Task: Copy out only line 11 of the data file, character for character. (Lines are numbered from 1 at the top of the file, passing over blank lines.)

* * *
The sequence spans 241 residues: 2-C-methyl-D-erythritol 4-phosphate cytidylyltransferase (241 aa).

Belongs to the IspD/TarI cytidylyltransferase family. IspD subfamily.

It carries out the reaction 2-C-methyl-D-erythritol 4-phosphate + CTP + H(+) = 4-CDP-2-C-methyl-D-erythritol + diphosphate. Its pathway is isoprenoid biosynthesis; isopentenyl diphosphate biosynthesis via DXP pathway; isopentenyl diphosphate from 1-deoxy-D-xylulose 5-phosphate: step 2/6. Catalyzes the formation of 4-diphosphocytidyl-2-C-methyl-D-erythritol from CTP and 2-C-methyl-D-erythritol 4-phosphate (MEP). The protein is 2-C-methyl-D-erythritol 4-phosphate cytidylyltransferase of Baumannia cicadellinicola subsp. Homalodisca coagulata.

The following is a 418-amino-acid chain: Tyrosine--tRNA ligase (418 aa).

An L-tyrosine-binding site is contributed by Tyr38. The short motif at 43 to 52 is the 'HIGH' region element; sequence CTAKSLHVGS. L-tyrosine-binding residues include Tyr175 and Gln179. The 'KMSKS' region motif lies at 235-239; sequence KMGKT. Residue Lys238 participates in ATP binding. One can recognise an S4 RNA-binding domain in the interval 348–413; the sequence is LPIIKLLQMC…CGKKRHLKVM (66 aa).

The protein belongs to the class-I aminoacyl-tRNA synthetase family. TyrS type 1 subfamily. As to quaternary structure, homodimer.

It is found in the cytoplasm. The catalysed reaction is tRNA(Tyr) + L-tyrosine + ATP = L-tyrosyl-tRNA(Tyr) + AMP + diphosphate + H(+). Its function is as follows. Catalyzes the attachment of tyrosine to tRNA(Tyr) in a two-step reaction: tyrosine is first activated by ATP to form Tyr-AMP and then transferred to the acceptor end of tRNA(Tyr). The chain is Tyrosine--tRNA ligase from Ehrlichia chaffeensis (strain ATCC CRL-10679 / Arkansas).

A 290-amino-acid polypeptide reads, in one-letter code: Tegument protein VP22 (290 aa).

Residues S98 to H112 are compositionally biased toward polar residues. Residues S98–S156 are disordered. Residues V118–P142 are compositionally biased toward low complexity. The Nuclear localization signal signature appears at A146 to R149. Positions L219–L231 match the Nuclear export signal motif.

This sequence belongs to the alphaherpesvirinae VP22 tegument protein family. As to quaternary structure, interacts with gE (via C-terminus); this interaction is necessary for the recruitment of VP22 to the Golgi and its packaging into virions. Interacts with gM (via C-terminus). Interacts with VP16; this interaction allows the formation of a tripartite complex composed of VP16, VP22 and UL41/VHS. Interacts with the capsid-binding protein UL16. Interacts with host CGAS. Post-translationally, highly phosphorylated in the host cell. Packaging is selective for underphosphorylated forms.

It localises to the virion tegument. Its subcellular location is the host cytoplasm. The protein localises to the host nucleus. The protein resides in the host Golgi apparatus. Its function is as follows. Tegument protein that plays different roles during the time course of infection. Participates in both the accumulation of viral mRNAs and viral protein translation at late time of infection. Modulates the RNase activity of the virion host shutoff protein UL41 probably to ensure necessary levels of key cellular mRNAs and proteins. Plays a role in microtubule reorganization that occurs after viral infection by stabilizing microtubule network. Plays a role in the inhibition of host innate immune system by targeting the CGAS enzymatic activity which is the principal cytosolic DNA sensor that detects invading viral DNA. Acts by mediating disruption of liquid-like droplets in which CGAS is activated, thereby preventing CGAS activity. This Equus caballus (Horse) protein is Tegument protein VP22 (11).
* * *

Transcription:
It localises to the virion tegument. Its subcellular location is the host cytoplasm. The protein localises to the host nucleus. The protein resides in the host Golgi apparatus. Its function is as follows. Tegument protein that plays different roles during the time course of infection. Participates in both the accumulation of viral mRNAs and viral protein translation at late time of infection. Modulates the RNase activity of the virion host shutoff protein UL41 probably to ensure necessary levels of key cellular mRNAs and proteins. Plays a role in microtubule reorganization that occurs after viral infection by stabilizing microtubule network. Plays a role in the inhibition of host innate immune system by targeting the CGAS enzymatic activity which is the principal cytosolic DNA sensor that detects invading viral DNA. Acts by mediating disruption of liquid-like droplets in which CGAS is activated, thereby preventing CGAS activity. This Equus caballus (Horse) protein is Tegument protein VP22 (11).